“Through major economic hardships, Venezuelan President Nicolás Maduro never closed a single public school or a single health clinic. This stands in stark contrast to our experience in Chicago, where Mayor Rahm Emanuel closed 50 public schools and several mental health clinics in a single year,” Chambers said in the story for Fight Back! News, a publication that bills itself as “News and Views from the People’s Struggle.”
Imagine coming up short next to Maduro!
The group has received criticism from colleagues and fellow union members among others, for their political advocacy:
Ana Gil-Garcia, who co-founded the Illinois Venezuelan Alliance and teaches in the College of Education at Northeastern Illinois University, said the trip was unacceptable, though it would be different if they’d gone on their own, without using the CTU brand.
“Once you go there as a delegation of a very powerful union like the Chicago Teachers Union, it’s questionable,” Gil-Garcia said, adding the trip could come off as the union endorsing the Maduro regime, which she said has killed and imprisoned opponents and contributed to widespread food shortages in the country.
“That’s what makes me really upset about it,” she said. “The Chicago Teachers Union should be very objective because the membership is formed by people with different ways of thinking.”
Gil-Garcia said more than 50 people, many CTU members, contacted her, displeased by the group’s actions.
Further, 18 year veteran of Chicago Public Schools system and union member, Karen Moody saw the trip as a propaganda tour:
“I am appalled a delegation representing themselves as CTU went to Venezuela, not to support striking teachers, not to object to human rights violations, but to go on what appears to be a state-chaperoned propaganda tour… called the resolution’s “pro-Maduro” tone “heavily biased.”
“Both the resolution and the trip reflect the personal politics and world view of (CTU) leadership and their inner circle — not the majority of rank-and-file teachers,” Moody said.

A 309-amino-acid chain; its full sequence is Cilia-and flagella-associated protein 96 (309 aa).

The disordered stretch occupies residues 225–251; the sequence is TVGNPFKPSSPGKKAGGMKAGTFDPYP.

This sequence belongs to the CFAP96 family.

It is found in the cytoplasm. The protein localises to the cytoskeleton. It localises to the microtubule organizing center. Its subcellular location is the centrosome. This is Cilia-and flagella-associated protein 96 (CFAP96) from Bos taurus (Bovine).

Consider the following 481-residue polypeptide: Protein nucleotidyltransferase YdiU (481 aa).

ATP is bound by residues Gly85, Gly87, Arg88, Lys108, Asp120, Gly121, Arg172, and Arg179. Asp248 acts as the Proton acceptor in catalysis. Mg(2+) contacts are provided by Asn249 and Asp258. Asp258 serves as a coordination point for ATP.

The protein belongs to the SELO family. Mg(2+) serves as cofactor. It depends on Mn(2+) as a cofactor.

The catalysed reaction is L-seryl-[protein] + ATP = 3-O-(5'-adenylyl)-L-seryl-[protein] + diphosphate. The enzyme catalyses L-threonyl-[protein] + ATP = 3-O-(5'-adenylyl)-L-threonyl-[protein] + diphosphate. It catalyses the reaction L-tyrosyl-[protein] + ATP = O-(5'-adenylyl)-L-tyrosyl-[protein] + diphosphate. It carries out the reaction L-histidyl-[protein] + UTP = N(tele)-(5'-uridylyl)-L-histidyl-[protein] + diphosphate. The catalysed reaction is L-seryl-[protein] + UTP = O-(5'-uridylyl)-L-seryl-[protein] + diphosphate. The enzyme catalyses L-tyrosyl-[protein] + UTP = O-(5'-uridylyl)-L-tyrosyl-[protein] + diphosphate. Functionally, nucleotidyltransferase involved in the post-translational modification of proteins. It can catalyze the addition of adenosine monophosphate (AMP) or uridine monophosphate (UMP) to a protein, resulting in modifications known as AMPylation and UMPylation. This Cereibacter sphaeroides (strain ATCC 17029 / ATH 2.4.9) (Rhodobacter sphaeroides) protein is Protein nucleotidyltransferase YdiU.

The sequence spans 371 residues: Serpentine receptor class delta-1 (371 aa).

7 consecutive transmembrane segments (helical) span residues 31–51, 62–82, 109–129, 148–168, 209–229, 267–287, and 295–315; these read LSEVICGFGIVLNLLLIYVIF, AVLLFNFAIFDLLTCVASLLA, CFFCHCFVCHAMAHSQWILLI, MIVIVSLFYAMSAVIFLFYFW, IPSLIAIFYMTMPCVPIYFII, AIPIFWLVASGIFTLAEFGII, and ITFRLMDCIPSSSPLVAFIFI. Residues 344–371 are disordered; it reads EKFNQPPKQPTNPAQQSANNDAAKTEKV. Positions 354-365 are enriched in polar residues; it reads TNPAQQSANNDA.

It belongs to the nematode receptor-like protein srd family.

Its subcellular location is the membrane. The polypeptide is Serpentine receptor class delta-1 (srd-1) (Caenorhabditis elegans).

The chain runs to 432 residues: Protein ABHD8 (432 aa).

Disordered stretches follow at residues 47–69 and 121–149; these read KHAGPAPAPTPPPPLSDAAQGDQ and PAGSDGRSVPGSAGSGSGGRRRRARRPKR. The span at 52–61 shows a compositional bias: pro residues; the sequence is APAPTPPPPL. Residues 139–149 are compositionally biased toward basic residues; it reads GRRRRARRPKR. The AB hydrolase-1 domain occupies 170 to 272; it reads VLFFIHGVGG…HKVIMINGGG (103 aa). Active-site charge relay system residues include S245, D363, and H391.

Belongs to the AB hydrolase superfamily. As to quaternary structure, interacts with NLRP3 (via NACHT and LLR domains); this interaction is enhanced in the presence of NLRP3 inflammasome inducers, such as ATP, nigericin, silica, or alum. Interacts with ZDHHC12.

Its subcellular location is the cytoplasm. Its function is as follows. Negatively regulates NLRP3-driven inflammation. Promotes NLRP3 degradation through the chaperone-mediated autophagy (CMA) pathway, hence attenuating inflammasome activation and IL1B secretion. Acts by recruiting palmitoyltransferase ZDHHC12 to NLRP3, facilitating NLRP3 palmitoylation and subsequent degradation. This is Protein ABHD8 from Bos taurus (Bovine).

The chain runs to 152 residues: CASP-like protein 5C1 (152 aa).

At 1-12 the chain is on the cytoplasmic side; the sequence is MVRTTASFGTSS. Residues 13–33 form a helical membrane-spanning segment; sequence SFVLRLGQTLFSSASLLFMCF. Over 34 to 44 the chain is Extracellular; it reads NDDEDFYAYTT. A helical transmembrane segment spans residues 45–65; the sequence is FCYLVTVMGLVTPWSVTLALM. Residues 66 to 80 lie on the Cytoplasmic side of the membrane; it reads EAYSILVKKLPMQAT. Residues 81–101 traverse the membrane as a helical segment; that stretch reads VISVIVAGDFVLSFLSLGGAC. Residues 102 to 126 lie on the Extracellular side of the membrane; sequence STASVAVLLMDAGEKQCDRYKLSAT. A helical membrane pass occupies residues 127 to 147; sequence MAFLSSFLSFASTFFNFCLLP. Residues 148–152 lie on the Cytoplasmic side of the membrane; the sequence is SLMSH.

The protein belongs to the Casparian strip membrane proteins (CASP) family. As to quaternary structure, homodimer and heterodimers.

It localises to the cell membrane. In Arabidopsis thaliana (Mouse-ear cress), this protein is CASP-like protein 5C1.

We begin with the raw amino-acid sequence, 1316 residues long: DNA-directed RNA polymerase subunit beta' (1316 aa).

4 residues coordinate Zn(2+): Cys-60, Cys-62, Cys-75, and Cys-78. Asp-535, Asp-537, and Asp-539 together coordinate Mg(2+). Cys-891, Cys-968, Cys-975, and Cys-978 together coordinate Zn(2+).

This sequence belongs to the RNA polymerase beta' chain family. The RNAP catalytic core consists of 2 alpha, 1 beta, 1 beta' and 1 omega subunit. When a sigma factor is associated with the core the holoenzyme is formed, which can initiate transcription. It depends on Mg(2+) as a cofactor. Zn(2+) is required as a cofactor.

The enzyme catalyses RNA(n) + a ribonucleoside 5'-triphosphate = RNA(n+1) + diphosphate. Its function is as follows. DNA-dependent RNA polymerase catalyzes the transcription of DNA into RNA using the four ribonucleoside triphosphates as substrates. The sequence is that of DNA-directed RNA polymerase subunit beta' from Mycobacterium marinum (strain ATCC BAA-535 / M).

Saying she’s not anti-socialist and leans “pretty far left” politically: “What I personally object to is not the word socialism — but the support of an extremist anti-democratic autocratic lunatic who rules by fear. “
And yet another Chicago Public Schools teacher criticized the trip:
Rebecca Testa-Ryan, said she found out about the trip when a fellow CTU member showed her the fundraiser.
“My first thought was, ‘Why would you voluntarily go to Venezuela when so many Venezuelans are fleeing the country?’” Testa-Ryan said.
Testa-Ryan said she recently returned from a trip to her native Panama, where she “had the chance to speak to many Venezuelans about the horrific conditions” there. Noting her own family had to endure the dictatorial rule of Panama’s Manuel Noriega, she said the Venezuela trip was disrespectful to Latino people and their history. She also took issue with the union resolution.
“CTU has no business involving themselves in foreign policy,” she said, adding that should be left to groups like the United Nations “and experts who have a handle with what is occurring on the ground in Venezuela.”
As a union member, Testa-Ryan said, “I did not vote for this type of representation nor am I comfortable (with) delegates supporting a dictator.”
Here is CTU’s resolution opposing US military intervention in Venezuela, and to advocate for the suspension of the current sanctions against Venezuela.
Takeaway: Bad U.S. Good Venezuela.